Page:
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Need a word's definition? Just type it into Google, preceded by the string "define:" and Google will look it up on, which also has an audio clip showing how to pronounce it. That's among the tips in this large graphic from Also included are tips for searching Google Scholar, as well as some common keyboard shortcuts for zooming in and out, cycling through windows and applications, and making screenshots of the whole screen or a part.

Chip Scanlan at the Poynter Institute has some thoughts on what the big guy should leave under the tree for aspiring multimedia reporters this season: "Technology has filled the journalistic toolbox with an array of innovative gadgets that enable journalists to gather and deliver the news with speed and sophistication. But which ones does a multimedia journalist need?" Top of the list: A smartphone. Most audacious choice: A remote controlled helicopter video camera.

Google is only a first step in doing research, and it may not be the best one, writes John Wihbey, who lists his "go-to" research databases in a Poynter post. Wihbey says “conventional Web searches — just Googling it — won’t necessarily turn up the best research materials; search algorithms don’t always prominently highlight studies and reports that are seldom linked to or visited. There’s also the problem of increasing 'personalization' of search results.”

If you want to learn who is behind a web site, use Whois, Meranda Watling writes on 10,000 Words. Her tech tip on the web tool says: "If nothing else, it’s another place to look for potential sources and data. It’s also something I’ve seen mentioned a few times in news stories of late about memes taking off from political flubs. How long did it take for someone to register '' for instance (and while you’re looking it up, who registered it)?"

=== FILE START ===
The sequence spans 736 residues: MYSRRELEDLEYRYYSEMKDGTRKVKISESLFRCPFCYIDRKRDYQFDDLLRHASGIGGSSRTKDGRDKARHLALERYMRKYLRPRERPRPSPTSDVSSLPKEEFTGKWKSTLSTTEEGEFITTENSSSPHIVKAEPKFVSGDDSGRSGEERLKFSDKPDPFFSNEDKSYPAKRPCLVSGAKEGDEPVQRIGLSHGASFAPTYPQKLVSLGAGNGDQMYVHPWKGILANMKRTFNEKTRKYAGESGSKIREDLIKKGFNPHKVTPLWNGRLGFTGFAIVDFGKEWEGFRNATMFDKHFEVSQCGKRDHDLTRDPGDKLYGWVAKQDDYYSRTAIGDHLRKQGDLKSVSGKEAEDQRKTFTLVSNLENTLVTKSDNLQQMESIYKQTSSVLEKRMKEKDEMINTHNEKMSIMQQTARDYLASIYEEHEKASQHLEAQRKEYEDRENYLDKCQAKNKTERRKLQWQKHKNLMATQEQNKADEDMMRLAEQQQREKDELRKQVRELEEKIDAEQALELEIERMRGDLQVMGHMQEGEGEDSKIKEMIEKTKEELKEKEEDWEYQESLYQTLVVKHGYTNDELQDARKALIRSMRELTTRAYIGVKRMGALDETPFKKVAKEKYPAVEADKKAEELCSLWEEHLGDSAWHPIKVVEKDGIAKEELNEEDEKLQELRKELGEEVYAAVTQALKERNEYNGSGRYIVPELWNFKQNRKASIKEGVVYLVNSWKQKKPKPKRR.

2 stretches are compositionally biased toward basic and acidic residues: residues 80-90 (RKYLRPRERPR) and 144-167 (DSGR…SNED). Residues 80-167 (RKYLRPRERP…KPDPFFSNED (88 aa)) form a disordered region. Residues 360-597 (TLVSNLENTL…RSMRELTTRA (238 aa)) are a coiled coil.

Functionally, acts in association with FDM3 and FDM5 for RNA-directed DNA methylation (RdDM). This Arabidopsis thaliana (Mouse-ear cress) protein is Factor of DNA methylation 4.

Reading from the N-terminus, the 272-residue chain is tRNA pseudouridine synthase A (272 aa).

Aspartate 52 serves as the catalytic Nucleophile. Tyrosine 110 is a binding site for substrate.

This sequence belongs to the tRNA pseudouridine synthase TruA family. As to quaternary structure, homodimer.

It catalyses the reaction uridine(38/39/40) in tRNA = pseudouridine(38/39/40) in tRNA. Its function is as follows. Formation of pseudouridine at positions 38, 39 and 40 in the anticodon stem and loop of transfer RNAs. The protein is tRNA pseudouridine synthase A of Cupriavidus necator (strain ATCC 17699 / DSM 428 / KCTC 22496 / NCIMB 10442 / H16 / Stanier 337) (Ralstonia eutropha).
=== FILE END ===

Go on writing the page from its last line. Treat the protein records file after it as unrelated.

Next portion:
The Knight-Mozilla OpenNews project's Source feature is perfect for reporters who want to venture into programming but aren't sure where to start, Ryan Lytle writes on 10,000 Words. It includes an index of contributed code samples, but Lytle says: "Where I think most journalists will get the greatest benefit ... is getting some background information on how some of these projects were put together, from the initial idea to site implementation."

Ann Friedman lists old favorites like Dropbox but also some new apps and gadgets in this Columbia Journalism Review post from reader suggestions. "For recording in-person interviews, I am in love with my new Echo Smartpen, a James Bond-ish invention that allows me to take notes on actual paper and then syncs those notes with my audio," Friedman writers. "My white whale? I have yet to find an app I love for recording iPhone calls. Drop me a line if you’ve got one."

Three recent stories focus on the same challenge: harnessing the power of Twitter. First, an update from Nieman Journalism Lab on plans by the Library of Congress to build and maintain a Twitter archive. In short, it's moving slowly. Second, the New York Times explains how Twitter's new rules make it harder for outside developers work with it. Finally, Reporter's Lab on the obstacles to building a Twitter tracking tool.

It's not exactly an exhaustive survey, but polled 97 independent workers for their favorite gizmos and compiled the results into an elaborate online graphic. It includes familiar ones like Google Docs but also up-and-comers like Expensify: "One observation: Freelancers are all about the cloud. Not one piece of desktop software made the top 25, with the possible exception of QuickBooks, which has both a web and desktop version."

It's largely a matter of asking the right questions, according to this excerpt from the new Data Journalism Handbook. An example: Are there lurking variables in a study linking tea consumption to better health? "In most countries, tea is a beverage for the health-conscious upper classes. If researchers don’t control for lifestyle factors in tea studies, they tell us nothing more than 'rich people are healthier — and they probably drink tea.'"

Digital journalism specialists from the BBC, the Chicago Tribune, the Financial Times, the New York Times, the Washington Post, and others contributed to the Data Journalism Handbook, a project of the European Journalism Centre and the Open Knowledge Foundation. Chapters include "The Web as a Data Source," "Start With the Data, Finish With a Story," "How to Build a News App," "Using Visualizations to Tell Stories," and "Different Charts Tell Different Tales."